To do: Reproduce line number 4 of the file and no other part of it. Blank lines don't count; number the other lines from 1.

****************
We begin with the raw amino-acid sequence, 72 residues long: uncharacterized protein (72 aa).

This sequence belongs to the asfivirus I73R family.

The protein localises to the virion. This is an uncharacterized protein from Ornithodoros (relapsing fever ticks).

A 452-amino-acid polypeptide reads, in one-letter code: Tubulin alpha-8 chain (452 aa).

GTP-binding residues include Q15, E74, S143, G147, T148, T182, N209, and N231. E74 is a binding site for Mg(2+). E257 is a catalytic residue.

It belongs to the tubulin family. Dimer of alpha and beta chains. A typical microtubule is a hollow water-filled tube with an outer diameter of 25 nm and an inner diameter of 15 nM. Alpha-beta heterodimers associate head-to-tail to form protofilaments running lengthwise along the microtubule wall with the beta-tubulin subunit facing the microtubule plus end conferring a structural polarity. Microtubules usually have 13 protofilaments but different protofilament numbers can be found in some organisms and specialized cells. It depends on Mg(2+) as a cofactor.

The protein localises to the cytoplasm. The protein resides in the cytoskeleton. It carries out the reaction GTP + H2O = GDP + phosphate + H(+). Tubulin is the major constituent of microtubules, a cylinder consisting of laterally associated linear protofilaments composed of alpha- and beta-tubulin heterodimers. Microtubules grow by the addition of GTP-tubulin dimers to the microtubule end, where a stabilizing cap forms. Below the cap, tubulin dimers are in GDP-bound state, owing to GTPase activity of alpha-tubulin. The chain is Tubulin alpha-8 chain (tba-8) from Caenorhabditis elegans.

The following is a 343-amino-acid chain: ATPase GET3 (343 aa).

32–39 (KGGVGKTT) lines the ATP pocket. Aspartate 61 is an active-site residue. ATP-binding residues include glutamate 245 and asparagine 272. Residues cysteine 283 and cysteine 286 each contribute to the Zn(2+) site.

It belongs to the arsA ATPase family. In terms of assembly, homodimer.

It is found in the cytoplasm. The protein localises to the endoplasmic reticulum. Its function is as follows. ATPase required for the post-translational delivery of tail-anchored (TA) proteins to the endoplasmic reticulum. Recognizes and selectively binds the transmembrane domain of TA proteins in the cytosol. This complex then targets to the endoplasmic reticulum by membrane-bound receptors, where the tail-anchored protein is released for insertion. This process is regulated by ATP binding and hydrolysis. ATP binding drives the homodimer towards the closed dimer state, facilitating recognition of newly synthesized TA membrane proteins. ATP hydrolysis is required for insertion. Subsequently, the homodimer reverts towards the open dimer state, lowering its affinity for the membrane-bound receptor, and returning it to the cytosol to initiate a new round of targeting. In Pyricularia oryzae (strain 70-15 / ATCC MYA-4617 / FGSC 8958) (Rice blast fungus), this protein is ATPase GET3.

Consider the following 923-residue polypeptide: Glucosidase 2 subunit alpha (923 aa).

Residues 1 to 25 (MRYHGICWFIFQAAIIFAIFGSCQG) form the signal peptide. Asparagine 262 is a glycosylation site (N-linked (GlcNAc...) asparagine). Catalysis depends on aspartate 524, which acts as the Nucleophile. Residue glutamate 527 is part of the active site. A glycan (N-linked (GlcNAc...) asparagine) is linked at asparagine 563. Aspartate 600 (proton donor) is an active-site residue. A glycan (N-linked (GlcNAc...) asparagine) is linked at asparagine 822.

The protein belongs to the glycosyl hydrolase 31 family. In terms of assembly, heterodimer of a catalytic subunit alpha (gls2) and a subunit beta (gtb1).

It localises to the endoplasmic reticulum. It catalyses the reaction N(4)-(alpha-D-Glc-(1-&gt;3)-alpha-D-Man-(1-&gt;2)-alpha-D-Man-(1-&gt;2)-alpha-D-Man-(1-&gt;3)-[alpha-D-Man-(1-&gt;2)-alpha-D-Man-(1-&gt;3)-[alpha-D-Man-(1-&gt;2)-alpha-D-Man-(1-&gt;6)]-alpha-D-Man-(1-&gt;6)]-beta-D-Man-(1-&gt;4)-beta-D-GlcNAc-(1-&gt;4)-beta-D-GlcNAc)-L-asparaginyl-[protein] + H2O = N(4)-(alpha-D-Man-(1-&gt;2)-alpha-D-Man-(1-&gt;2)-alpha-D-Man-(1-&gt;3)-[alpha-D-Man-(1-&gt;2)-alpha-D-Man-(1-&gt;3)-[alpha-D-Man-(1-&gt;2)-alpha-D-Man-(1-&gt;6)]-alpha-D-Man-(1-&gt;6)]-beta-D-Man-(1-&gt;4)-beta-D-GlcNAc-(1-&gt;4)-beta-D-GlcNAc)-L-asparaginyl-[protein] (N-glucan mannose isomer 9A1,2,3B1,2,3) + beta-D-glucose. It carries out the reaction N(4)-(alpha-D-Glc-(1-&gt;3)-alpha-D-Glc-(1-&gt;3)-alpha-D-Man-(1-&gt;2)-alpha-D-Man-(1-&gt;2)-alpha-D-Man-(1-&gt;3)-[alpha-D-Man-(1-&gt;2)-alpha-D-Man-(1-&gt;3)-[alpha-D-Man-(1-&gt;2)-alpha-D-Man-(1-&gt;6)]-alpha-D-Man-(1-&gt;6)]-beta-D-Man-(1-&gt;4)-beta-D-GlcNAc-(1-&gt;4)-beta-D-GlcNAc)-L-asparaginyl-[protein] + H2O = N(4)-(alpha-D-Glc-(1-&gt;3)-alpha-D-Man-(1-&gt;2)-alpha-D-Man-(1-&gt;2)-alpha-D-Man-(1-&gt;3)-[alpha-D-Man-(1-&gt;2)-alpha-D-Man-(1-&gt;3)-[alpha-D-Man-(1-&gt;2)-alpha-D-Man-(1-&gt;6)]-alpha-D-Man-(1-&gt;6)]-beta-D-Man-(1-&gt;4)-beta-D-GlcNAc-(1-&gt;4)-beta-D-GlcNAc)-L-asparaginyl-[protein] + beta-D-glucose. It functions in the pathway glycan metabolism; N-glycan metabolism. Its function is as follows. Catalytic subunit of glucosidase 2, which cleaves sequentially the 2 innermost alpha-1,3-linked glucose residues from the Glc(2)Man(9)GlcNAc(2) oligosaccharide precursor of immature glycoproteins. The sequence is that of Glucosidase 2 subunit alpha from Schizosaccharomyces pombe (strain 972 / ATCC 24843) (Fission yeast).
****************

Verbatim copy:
A 452-amino-acid polypeptide reads, in one-letter code: Tubulin alpha-8 chain (452 aa).